Date of Award
Dissertation - Restricted
Doctor of Philosophy (PhD)
Educational Policy and Leadership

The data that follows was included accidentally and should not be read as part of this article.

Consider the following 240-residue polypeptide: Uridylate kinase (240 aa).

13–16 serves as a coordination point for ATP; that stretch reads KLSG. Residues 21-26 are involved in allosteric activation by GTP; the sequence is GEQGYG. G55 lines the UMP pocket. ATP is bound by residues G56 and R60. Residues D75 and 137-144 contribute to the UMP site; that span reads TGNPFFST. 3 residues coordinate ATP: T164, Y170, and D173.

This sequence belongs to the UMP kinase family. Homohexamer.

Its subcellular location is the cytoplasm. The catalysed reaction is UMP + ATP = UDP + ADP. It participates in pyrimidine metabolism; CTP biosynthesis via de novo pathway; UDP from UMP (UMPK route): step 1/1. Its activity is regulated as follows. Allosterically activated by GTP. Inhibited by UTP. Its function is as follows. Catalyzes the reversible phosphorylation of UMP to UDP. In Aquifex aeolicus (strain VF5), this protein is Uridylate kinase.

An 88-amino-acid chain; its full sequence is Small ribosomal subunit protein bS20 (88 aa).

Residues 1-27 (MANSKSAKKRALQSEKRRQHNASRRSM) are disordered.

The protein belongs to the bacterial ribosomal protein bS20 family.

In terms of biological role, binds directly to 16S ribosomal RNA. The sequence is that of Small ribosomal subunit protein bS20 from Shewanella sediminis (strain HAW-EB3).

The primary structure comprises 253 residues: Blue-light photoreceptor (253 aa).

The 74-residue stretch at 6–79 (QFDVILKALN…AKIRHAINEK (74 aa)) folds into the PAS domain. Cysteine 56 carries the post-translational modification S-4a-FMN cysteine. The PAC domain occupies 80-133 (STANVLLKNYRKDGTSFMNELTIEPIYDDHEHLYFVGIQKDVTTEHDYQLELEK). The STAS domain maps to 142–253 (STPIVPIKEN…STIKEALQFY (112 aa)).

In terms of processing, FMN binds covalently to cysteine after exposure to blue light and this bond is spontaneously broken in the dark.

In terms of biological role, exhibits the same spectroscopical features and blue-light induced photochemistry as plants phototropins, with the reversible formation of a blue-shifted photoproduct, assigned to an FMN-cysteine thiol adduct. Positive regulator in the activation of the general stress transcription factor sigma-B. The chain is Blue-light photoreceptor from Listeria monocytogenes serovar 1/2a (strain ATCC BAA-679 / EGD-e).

Education philosophers and researchers often assert that the term “social justice” (SJ) is ubiquitous, yet vague, in education and teacher education programs. Furthermore, academics assert that teachers and teacher education programs do not ground educational theories of social justice within a broader philosophical framework of SJ. This practice, or lack of, is problematic. Even with the best of intentions, without a clear framework for SJ, teachers can inadvertently perpetuate injustice and inequality in their practice. Education academics also often assert that teacher understanding of SJ is atheoretical. This research responds to that assertion and argues that while teachers may not articulate a formal theory of SJ, their conceptions and practices are consistent with Nancy Fraser’s framework of SJ. Using qualitative research methods and analysis, this research seeks to understand how five secondary school teachers conceptualize and enact SJ and social justice in education (SJE). It also explores professional and personal experiences that have helped inform their conceptions. Suggestions for teacher preparation programs to better prepare teacher candidates in SJ theory and practice are included. Keywords: social justice, social justice in education, definitions of social justice, theories of social justice, teacher preparation, secondary education.